Warren St. John is an American author and journalist. He was a reporter at The New York Times from 2002-2008, and now serves as the CEO and editor-in-chief of Patch, the hyperlocal news network formerly part of AOL.
St. John is the author of the National Bestseller Rammer Jammer Yellow Hammer: A Road Trip into the Heart of Fan Mania. The book explores the phenomenon of sports fandom and chronicles the Alabama Crimson Tide's 1999 season by following the team in an RV, telling the stories of extremely devoted fans he met during the season. Rammer Jammer Yellow Hammer was named one of Sports Illustrated’s best books of the year in 2004, and ranked number one on The Chronicle of Higher Education's list of the best books ever written about collegiate athletics. "Rammer Jammer Yellow Hammer" was optioned for film in 2009 by the Los Angeles-based production company Half Shell Entertainment.
St. John's second book, Outcasts United: An American Town, A Refugee Team and One Woman's Quest to Make a Difference, was published in the U.S. on April 21, 2009, by Spiegel & Grau, a division of Random House, and subsequently in the U.K., The Netherlands, Germany, Italy, Japan and China. The book tells the story of Clarkston, Georgia, a southern town that became a center for refugee resettlement, through the lens of a soccer team of refugee boys called "the Fugees." The book explores the difficulties the team and town face as people from a range of ethnic and cultural backgrounds are forced to live and work together. The book and St. John's 2007 article for The New York Times about the team, "The Fugees: Adjusting to America; Outcasts United," were optioned for a motion picture by Universal Studios.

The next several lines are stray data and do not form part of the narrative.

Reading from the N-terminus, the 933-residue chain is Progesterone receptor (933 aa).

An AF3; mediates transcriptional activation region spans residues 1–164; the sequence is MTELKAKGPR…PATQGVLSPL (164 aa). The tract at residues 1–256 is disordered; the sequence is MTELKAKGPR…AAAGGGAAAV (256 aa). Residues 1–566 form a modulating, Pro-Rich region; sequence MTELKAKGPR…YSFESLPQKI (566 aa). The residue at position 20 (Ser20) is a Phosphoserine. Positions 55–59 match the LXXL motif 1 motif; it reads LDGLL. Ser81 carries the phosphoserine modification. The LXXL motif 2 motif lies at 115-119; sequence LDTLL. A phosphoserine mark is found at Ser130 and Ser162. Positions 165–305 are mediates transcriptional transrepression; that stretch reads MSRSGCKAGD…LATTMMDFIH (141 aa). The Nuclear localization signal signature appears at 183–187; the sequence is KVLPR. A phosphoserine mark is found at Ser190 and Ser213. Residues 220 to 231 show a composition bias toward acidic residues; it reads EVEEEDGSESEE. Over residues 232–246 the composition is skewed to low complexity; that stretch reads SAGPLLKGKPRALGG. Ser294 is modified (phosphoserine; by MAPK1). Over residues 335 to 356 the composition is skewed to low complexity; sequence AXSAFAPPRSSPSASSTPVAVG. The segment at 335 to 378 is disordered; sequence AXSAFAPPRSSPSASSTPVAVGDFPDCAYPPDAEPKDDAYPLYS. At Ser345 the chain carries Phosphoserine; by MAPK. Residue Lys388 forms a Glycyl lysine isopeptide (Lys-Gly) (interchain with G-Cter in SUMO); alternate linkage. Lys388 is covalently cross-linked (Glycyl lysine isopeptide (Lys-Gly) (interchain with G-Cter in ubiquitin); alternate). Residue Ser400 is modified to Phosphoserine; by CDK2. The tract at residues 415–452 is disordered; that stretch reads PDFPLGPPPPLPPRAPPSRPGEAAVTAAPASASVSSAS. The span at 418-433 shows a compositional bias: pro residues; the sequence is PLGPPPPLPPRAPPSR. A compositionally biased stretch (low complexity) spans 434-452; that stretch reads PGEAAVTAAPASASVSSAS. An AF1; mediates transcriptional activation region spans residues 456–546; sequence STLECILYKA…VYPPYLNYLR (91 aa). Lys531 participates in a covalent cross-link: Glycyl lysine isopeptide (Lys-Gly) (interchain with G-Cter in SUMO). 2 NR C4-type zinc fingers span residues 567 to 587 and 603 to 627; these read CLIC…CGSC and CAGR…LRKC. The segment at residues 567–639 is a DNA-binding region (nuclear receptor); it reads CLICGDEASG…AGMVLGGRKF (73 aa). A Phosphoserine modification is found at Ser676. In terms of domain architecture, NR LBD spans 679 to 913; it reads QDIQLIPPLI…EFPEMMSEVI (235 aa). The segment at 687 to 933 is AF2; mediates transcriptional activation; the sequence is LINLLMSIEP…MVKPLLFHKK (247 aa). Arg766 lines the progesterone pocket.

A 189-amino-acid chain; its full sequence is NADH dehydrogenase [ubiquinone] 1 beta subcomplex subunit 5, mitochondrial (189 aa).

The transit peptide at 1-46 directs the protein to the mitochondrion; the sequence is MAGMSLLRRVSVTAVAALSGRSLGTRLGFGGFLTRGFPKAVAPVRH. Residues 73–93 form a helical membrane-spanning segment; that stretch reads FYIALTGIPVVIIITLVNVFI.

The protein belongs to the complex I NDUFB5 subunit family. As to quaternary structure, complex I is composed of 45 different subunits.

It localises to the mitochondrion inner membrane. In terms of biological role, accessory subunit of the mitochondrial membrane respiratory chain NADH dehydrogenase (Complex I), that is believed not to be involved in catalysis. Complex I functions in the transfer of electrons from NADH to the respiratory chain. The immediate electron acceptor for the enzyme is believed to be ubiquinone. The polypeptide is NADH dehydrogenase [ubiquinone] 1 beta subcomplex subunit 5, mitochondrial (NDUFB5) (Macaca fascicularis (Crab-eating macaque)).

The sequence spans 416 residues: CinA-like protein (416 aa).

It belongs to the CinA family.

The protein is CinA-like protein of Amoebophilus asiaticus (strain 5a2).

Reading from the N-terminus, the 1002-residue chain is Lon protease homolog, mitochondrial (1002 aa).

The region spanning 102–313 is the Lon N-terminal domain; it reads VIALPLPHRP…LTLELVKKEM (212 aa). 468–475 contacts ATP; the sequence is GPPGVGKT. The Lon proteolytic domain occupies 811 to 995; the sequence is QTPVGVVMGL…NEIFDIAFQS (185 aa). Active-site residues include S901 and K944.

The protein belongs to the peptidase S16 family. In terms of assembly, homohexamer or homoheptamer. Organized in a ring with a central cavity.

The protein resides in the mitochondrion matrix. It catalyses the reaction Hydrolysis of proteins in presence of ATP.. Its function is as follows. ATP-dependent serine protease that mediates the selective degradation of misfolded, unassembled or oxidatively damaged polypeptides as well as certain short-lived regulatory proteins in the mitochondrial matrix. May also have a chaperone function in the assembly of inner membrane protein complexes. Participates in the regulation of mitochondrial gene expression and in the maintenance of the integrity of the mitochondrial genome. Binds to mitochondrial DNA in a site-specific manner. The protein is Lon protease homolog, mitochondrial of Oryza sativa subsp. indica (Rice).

At The Times, St. John was principally a feature writer. In 2005, he introduced the term "metrosexual" into widespread usage through a Times piece headlined "Metrosexuals Come Out." In 2006, St. John played a major role in the JT LeRoy hoax, publicly identifying both the actress who portrayed the author during public appearances (Savannah Knoop) and the actual writer of LeRoy's works (Laura Albert). St. John frequently writes about the impact of technology on social behavior, and has written for The New Yorker, Slate, the New York Observer, and Wired.
St. John was born in Birmingham, Alabama, and attended The Altamont School. He attended Columbia University in New York City.